Frederick II, Emperor of the Holy Roman Empire 1220 – 1250
Frederick II, a Hohenstaufen and grandson of Frederick I Barbarossa, was already referred to as stupor mundi (wonder of the world) during his lifetime. He was the Holy Roman Emperor from 1220 and King of Jerusalem from 1225, the Empire having reached its territorial peak during his reign.
His political and cultural ambitions were enormous as he ruled the vast area beginning at Sicily and stretching all the way to northern Germany. He was the only ruler of the Crusader era, during which time the city of Jerusalem was handed over through peaceful negotiations.
He was a man of extraordinary culture, energy, and ability – called by a contemporary chronicler ‘stupor mundi‘ (the wonder of the world), by Nietzsche ‘the first European’, and by many historians ‘the first modern ruler’. In Sicily and southern Italy, Frederick II established something very much like a modern, centrally-governed kingdom with an efficient bureaucracy. He was frequently at war with the papacy and he was excommunicated four times.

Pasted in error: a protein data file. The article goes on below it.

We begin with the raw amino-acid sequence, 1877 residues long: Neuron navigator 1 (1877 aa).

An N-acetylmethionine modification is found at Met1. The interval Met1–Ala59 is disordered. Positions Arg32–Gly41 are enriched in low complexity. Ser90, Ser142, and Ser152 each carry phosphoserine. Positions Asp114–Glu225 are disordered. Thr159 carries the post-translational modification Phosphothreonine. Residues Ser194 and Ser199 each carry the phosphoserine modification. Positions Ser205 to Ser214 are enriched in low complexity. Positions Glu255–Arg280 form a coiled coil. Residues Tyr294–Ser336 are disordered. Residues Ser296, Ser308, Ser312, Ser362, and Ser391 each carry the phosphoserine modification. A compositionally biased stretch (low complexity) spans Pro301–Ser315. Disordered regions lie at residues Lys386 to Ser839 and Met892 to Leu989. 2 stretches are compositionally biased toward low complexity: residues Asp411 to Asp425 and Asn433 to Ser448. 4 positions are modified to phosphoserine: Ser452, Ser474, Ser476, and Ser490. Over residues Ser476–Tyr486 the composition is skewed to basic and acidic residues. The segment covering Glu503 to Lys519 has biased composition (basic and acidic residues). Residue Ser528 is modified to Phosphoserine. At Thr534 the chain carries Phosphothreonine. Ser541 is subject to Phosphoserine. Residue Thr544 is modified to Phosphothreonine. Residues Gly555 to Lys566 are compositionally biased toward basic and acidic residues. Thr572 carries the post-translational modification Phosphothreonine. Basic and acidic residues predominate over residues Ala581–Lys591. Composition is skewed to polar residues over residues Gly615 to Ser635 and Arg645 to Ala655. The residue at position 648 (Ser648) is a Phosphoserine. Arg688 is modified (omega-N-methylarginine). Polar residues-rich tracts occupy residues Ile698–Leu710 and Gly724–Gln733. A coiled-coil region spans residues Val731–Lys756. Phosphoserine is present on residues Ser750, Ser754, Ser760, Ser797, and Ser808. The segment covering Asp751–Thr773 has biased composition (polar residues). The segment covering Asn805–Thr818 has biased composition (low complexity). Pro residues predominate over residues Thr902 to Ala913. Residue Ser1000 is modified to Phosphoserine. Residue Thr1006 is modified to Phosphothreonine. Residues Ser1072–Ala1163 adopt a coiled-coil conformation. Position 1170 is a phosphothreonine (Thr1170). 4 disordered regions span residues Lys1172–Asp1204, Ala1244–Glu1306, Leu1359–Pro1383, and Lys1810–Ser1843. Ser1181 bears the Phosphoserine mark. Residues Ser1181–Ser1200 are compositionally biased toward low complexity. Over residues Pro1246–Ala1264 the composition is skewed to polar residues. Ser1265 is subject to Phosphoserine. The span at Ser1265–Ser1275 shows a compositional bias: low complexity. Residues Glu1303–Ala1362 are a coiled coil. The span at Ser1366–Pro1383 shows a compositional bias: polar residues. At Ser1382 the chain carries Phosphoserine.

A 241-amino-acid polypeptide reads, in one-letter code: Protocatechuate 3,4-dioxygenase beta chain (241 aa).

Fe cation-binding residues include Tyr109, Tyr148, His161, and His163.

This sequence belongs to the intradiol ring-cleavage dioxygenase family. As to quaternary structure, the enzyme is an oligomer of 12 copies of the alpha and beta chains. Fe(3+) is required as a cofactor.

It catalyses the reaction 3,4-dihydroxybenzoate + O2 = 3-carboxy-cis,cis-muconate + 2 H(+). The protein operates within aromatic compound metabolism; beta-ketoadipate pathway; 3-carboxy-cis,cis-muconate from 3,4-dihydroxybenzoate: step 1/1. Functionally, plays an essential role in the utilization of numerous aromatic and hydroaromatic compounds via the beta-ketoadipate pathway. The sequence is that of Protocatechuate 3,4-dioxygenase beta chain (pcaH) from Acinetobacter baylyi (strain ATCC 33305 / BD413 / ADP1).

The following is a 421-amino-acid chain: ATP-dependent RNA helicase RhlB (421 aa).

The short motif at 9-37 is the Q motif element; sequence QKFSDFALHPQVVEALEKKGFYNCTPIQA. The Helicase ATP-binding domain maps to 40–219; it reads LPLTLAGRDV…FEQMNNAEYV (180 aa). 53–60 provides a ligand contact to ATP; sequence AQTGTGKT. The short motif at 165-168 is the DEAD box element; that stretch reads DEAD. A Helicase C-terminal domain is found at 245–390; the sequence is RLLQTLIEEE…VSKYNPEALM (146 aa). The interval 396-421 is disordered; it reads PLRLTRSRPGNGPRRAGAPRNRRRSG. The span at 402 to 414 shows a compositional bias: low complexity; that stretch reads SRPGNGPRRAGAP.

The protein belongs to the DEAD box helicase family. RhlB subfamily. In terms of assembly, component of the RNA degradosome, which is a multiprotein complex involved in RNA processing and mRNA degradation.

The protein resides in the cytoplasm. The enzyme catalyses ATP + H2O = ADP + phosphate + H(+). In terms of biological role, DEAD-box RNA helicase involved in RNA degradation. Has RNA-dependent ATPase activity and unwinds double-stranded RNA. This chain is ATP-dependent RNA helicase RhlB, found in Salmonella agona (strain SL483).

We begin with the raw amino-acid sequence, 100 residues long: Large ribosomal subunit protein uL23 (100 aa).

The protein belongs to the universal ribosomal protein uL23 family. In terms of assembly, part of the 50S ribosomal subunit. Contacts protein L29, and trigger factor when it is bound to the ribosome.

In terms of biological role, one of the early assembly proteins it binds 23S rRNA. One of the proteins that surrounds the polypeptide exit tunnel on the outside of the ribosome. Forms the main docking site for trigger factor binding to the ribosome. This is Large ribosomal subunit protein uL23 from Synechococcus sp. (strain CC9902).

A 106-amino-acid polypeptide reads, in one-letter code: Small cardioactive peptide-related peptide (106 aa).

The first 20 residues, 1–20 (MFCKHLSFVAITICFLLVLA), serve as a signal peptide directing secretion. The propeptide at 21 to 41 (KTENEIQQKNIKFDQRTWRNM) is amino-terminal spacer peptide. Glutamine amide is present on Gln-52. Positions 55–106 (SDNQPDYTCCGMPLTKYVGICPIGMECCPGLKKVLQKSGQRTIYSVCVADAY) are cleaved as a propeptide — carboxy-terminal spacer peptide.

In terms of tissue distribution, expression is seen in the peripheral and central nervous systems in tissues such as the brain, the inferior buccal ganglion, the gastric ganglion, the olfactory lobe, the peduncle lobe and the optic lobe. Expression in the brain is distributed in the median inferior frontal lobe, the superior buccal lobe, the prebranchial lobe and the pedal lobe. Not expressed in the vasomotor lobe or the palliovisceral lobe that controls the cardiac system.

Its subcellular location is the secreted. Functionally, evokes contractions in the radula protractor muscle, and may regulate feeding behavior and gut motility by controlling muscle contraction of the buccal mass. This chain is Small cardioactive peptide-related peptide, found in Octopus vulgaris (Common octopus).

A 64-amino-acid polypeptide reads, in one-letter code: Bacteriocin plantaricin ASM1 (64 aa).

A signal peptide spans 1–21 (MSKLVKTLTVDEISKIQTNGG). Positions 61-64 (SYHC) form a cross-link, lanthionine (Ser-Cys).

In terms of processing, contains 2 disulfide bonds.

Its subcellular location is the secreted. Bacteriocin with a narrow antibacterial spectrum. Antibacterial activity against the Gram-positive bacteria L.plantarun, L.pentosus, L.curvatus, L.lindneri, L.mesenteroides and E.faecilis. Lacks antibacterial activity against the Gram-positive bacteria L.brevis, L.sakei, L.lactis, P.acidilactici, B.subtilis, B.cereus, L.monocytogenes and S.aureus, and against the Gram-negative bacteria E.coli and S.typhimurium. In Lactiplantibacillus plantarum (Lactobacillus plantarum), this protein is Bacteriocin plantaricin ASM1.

Speaking six languages, including Arabic, he was a patron of science and the arts. He played a major role in promoting literature through the Sicilian School of poetry. He was also the first king who explicitly outlawed torture in trials, as they were considered irrational.
Castel del Monte
Castel del Monte is a 13th-century citadel and castle situated on a hill in the Apulia region of southeastern Italy. Inheriting the lands from his mother, Constance of Sicily (the heiress of the Norman kings of Sicily), Emperor Frederick II built Castel del Monte in the 1240s as a hunting castle.
A UNESCO World Heritage Site, it is described by Enciclopedia Italiana as “the most fascinating castle built by Frederick II”. Castel del Monte also appears on the Italian version of the one cent Euro coin. I will publish a photo gallery of the castle here soon.